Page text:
However, despite the apparent similarities between stadium-building and other kinds of local development, they are not treated the same. Sports teams are coveted and receive arguably undeserved public funding for stadiums, but even when arenas and stadiums are privately funded, they still receive outsized support from some communities, businesses, and politicians. Cities like Inglewood rush through unanimous pro-stadium decisions, and state politicians have been willing to waive environmental laws (specifically the California Environmental Quality Act, which requires developers to examine and disclose the environmental impact of their projects) to benefit new stadiums, including a state bill to ease construction of new transportation to the Clippers’ and Rams’ new stadiums, and previously, a special exemption for the Sacramento Kings’ new basketball arena. Often, franchises can also capitalize on reasonably large amounts of public support, enough to streamline their approval process by getting it passed via initiative instead of the slow bureaucratic trudge that most new projects must go through. Selling a new sports stadium is often quite easy–everyone wants their local teams to succeed, diehard fans are often outspoken, and the economic benefits are easily spun as inevitably positive. Stadium proposals and battles also receive disproportionate amounts of national attention for what are essentially local issues, reducing the power of local anti-gentrification organizations, and groups like IRATE Inglewood. Yet the main benefits that stadiums offer local residents are completely intangible. By far the most opposition to stadium projects, especially the A’s and the Clippers’, are by powerful local businesses, which hold far more sway. For instance, in Inglewood, the Forum, an older basketball arena now used mostly for concerts, has strongly opposed the Clippers’ new arena, largely due to fear of competition. And in Oakland, the A’s effort to build a new stadium has been temporarily thwarted by Laney College, the local community college. This particular brand of opposition exists in stark contrast to the kind of opposition housing projects face, for instance, –– city council meetings taken over by activists, stalled projects, even arson.
There isn’t much to justify such a drastic difference between the treatment of stadium projects and any other local construction projects. Franchises pitch their stadiums and arenas as if they encourage development, and their tangible economic effects are similar. However, it’s difficult to quantify cultural importance. Sports teams have a tremendous amount of local sway because they are embedded in collective cultural consciousness. When teams want to build a new stadium, they attempt to capitalize on their local appeal, whether implicitly or explicitly. And teams without a lot of local support, like the Clippers, can still appeal to Inglewood’s desire for national prestige, attention, history, and sports culture. In this case, the model to look to is Boston, and the legendary fanatical support the Celtics, Patriots, and Red Sox enjoy from local fans. However, none of these teams have built a new stadium in a new location since the 1970s; the Red Sox play in the oldest baseball stadium in the MLB. It is unclear that any team that moves cities, or even locations, can achieve a similar degree and type of support. Inglewood and the Clippers, plus Oakland and the A’s, are thus at a crossroads. The Clippers seem determined to continue down the same road that many teams before them have followed –– promises of community revitalization and a search for a strong and vibrant local fanbase, without huge probabilities of success either way. There is a possibility that neither Inglewood or the Clippers come out as winners. The A’s, however, have a choice to make. They do not know, at this point, where they might build, and Oakland does not know if they will stay. It is still possible for them to take a new path –– avoid pursuing a developer-driven vision, avoid capitalizing on unnecessarily high local support, and build a new stadium in genuine cooperation with the city and its residents. It remains to be seen whether or not they will.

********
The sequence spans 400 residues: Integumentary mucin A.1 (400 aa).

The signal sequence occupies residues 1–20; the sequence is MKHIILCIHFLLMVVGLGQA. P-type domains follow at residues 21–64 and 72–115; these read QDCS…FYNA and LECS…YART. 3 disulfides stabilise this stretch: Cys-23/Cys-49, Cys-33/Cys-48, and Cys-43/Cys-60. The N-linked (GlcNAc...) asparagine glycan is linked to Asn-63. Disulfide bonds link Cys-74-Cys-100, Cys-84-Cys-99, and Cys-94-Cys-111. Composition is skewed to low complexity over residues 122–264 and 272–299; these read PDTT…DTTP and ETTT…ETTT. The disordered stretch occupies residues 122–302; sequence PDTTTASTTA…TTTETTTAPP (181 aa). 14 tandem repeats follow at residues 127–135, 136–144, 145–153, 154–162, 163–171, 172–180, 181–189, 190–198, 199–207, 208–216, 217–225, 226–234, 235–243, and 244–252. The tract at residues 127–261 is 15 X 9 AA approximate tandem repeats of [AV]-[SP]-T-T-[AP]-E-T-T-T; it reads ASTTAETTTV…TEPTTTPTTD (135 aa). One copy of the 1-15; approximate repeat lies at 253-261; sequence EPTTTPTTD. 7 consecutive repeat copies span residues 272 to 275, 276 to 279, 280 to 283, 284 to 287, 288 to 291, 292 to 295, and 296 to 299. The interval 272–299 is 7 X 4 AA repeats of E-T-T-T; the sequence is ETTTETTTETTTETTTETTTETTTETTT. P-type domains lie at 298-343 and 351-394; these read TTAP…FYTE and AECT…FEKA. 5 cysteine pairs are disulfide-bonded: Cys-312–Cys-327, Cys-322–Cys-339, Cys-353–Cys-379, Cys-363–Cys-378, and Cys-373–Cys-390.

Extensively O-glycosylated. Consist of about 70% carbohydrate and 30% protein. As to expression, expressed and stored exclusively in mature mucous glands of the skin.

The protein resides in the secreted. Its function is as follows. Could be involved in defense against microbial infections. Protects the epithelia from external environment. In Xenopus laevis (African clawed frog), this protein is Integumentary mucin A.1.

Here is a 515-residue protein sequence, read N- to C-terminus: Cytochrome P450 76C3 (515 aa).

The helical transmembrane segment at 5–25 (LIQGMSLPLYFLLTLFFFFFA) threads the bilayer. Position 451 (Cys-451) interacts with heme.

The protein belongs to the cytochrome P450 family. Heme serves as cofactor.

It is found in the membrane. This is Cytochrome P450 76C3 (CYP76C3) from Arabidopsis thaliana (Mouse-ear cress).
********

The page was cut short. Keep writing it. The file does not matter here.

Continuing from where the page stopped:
Featured Image Source: Los Angeles Times